When I was 10 years old I saw an episode of “Sneak Previews” in which Gene Siskel and Roger Ebert lambasted the film “The Entity” starring Barbara Hershey. Though I don’t remember the exact thrust of their criticism it did center on the moral dubiousness of a horror film portraying the repeated rape of a woman by a ghost. Their condemnation was matched immediately by my mother’s proclamation “You will NEVER see that movie.” As a boy approaching adolescence all this hullabaloo made certain that the title would stick in my mind for years to come. I did finally see the film in the mid-eighties but only managed to mirror the same outrage that Siskel, Ebert and my mom found in the film’s premise. Those borrowed interpretations dominated my thinking about the movie until late last night when I finally sat down and tackled “The Entity” on more open terms.
“The Entity” is based on true events and tells the story of Carla Moran a single mother of three who is trying to make ends meet while raising her kids and going to night school. Carla returns home one night after school spends time with her kids then heads to her room to prepare for bed. Moments later she is brutally attacked, raped and bloodied by am invisible assailant. Her kids are terrified and she takes the whole family to a friend’s house for the night. Her friend suggests that she seek out help at the university psychiatry clinic.
Carla decides against that option and shortly there after she is attacked while driving and raped again in her bathroom. This time she opts for a session at the clinic with Dr. Phil Sneiderman. Carla shows him the bruises she got from the attack and the doctor puts her through a series of tests to help assess her mental state. For a time, treating her problem as a psychological malady seems to comfort Carla but when she is attacked again, this time in front of her children, she decides to call on the parapsychology department for help.
Sneiderman rails against this partnership but the group sets up shop in Carla’s, house and tries to gather evidence of the paranormal phenomena afflicting the family. Carla’s boyfriend returns from the road in time to witness her being ravaged by the spirit. He quickly decides to jumps ship. Desperate for help, Carla allows the parapsychology team to try a risky capture experiment in order to rid her of the poltergeist for good.
It turns out my mom was right to prohibit my viewing, though maybe not solely for reasons of violent sexual content. “The Entity” is a puzzling and challenging film. The film lays out strange insinuations around the causality of the events. It also has some incredible passages of brain-grinding tension. These factors in combination with a slow reveal around its core morality and there is little question that this film would have taken a sledgehammer to my gently blossoming consciousness when I was 10 years old.
Through the first two acts one could make a strong argument that the film traffics in puritanical value judgments that seem to forward misogynistic conclusions about Carla’s plight. Fortunately by the final frame much of the ugly circumstances of her history have been downplayed and even undermined as plausible explanations for the haunting. The film does take aim at the reckless ineptitude and opportunism of those who sign on to help Carla Moran. This is a worthy subplot largely because at least one of these people has a character arc that rivals Carla’s in depth of portrayal. Ron Silver as Dr. Sneiderman is drawn as both a pompous academic and a principled crusader who wants to end Carla’s suffering. The director’s willingness to spend time on Sneiderman’s contradictions and allow him a transformative path is a small touch that speaks volumes about the care taken to tell a good story.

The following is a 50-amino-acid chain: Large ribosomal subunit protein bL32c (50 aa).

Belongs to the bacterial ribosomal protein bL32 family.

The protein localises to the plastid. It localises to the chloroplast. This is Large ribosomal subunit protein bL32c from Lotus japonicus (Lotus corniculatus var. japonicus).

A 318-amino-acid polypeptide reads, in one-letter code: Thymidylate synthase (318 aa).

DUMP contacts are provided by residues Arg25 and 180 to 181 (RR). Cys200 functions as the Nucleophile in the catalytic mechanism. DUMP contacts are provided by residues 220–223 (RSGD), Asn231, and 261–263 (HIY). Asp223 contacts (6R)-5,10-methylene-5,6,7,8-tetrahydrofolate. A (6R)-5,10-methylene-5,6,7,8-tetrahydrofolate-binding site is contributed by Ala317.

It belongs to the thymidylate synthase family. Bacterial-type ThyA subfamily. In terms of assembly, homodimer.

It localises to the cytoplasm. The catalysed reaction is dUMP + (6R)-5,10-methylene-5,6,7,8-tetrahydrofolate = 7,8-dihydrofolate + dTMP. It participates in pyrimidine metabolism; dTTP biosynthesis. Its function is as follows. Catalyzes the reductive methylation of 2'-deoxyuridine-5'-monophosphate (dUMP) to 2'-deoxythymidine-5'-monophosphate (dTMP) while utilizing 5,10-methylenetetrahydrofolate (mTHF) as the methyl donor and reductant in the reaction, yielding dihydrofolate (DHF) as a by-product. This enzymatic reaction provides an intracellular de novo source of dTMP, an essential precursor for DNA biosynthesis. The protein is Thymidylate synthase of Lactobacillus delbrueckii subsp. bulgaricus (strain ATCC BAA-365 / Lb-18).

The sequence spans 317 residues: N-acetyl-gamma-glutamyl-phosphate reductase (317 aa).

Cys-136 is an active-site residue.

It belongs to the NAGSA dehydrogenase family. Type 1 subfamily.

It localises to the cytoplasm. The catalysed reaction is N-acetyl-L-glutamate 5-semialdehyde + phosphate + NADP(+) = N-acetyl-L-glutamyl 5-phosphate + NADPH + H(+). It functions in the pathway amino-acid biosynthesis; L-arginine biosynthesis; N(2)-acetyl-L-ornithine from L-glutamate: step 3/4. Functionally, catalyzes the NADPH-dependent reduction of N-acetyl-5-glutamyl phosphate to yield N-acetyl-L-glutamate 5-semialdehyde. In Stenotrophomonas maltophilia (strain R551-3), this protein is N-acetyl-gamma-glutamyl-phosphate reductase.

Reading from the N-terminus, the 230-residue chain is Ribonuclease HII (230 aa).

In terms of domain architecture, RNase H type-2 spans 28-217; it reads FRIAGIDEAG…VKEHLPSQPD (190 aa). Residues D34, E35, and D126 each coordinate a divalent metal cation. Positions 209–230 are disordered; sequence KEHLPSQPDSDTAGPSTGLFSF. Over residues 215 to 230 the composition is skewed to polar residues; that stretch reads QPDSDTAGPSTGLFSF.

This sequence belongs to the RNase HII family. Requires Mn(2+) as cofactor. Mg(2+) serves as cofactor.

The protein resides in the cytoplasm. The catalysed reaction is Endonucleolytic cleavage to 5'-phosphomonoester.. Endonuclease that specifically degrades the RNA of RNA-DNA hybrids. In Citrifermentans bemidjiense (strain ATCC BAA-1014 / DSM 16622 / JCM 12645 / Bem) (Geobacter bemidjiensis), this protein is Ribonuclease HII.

Barbara Hershey is excellent in the lead role of Carla Moran. Hershey manages to reflect all of the bewilderment and trust of an unassuming person trying to deal with extraordinary circumstances. Her early passivity maybe infuriating for some viewers but when her character arc breaks the show of strength jibes well with her experiences and personality.
The most complicating element in reading the filmmaker’s intent is the exploitative content. For most of the film the attacks are harrowing and brutal without being graphic. Whether or not the construction makes sense we do move from this implied rape to the aggressive groping of a completely naked, terrified and paralyzed woman. The early rapes feel barbaric and scary; the last instance feels more like cheap shock. Perhaps it is just a tonal mistake but it does cast a little doubt on some of the filmmakers' motivations.
While “The Entity” may be exploitative and abstruse; it is also technically brilliant. The film has so many elements that are almost extinct in modern horror that, were it released today, it would certainly be an instant classic. For example even though the characters have a fair measure of cliché to them they do evolve and the audience is invested in their struggle. Some of them work against expectation and all of them seem well motivated. The cinematography is breathtaking in spots and the FX work stands up really well for a film that is nearly 3 decades old. Add to this outstanding editing and shot selection and you have movie that has aged exceptionally.
"The Entity" forwards a less than definitive voice on most of the events and doesn’t seem to mind taking dramatic license with the root story of real-life haunting victim Doris Bither. But the craft here is too great to be denied and the mystery of the motivations of both people and ghosts add to the horror. In the final assessment this ambiguity and the insane peaks of tension are what will stick with the viewer. Even at the ripe age of 29 “The Entity” has few equals in anxiety and creep factor.